4. I am reminded of one scene in 'Blue Valentine': Michelle Williams says to Ryan Gosling: "Be a man" (along with many other things) and he replies: what does that even man? There's plenty of pro-women argument nowadays, in which women have been asked to be bold, outspoken. The people who take this stance are well-meaning idiots; they fail to realize that imposing some existing model of "how a woman should be" is foolish, and is against the idea of free will. And what does free will mean? It means that a woman can wear a short skirt, without worrying about "log kya kahenge".

    Similarly, there is - and always has been - the notion of "man". What a man is supposed to be: tall, dark, handsome, strong, intelligent, virile, fecund (or whatever the manly word for that is), humorous, stiff upper lipped...if there could be a man who possessed even half of these attributes, he'd pretty much be a rockstar or something. For who can be so perfect?

    And what about the less perfect ones? What do they do?

    the above "qualities" focus only on the external part, viz, the looks. But what about other subtle ideas of what manhood is? In a scene from "Pyaar ke Side Effects", Mallika's father tells Rahul Bose that its not a good thing for a man's ego if the wife earns more. And how many times do we come across such cases where the wife *does* actually earn more than the husband (and frankly, I don't see anything wrong in it. Nowadays, earning potential is not based on gender). So what do those husbands do, whose wives earn more than they do? Feel unmanly.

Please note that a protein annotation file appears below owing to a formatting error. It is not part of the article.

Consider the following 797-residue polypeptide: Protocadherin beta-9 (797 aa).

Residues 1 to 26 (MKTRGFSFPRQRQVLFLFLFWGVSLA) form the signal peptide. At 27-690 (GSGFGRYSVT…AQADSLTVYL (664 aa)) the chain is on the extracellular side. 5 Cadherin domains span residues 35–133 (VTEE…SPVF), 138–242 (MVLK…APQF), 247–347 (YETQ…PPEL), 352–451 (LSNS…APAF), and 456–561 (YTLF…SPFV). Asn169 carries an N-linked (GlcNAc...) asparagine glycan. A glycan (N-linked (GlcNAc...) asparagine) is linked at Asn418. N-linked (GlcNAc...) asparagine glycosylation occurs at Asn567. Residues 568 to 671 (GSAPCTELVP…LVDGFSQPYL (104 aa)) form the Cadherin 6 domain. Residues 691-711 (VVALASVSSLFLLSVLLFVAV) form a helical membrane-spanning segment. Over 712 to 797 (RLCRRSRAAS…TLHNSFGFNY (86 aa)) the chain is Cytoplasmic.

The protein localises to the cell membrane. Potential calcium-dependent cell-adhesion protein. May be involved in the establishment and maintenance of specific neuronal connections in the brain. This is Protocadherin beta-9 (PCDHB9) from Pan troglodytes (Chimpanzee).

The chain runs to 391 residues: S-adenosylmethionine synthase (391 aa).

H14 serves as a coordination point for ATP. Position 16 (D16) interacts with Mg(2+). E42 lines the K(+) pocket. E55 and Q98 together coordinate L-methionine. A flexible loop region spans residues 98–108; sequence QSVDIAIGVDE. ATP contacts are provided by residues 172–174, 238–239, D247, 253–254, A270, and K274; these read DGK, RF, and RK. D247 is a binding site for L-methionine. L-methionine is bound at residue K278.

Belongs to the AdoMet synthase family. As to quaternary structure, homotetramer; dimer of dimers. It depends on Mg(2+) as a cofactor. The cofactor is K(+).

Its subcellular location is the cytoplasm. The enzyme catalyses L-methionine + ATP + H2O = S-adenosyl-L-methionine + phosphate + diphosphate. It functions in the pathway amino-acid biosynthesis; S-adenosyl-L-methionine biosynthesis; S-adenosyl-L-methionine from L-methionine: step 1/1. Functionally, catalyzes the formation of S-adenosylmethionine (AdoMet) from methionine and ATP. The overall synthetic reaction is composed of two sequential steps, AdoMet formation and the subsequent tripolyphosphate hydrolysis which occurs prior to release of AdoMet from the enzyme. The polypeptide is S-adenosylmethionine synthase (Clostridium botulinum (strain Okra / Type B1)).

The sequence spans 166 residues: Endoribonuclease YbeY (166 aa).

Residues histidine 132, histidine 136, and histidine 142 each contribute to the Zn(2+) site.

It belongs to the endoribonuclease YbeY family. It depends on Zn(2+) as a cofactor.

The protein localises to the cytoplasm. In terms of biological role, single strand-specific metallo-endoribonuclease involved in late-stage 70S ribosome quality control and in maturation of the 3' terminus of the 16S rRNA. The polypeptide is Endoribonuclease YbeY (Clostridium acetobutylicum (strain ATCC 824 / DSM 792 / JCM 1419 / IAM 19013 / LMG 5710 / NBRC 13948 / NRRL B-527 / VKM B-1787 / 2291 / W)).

Manliness--or the self-imposed idea of it, more than herpes, has been the undoing of so many men. And in order to keep themselves "ahead of women", men turn sexist, and misogynists, thereby harming women as well.

    Whoever created this notion of "manliness" must have been a very sick *man*

  5. imposing some existing model of "how a woman should be" is foolish, and is against the idea of free will

    People are free to express their opinions just as women are free to make their choices. Nobody is imposing any "model" here.

    It means that a woman can wear a short skirt, without worrying about "log kya kahenge".

    Oh. What a classic adolescent male conception of female "liberation" this is!

    And how many times do we come across such cases where the wife *does* actually earn more than the husband (and frankly, I don't see anything wrong in it. Nowadays, earning potential is not based on gender). So what do those husbands do, whose wives earn more than they do? Feel unmanly.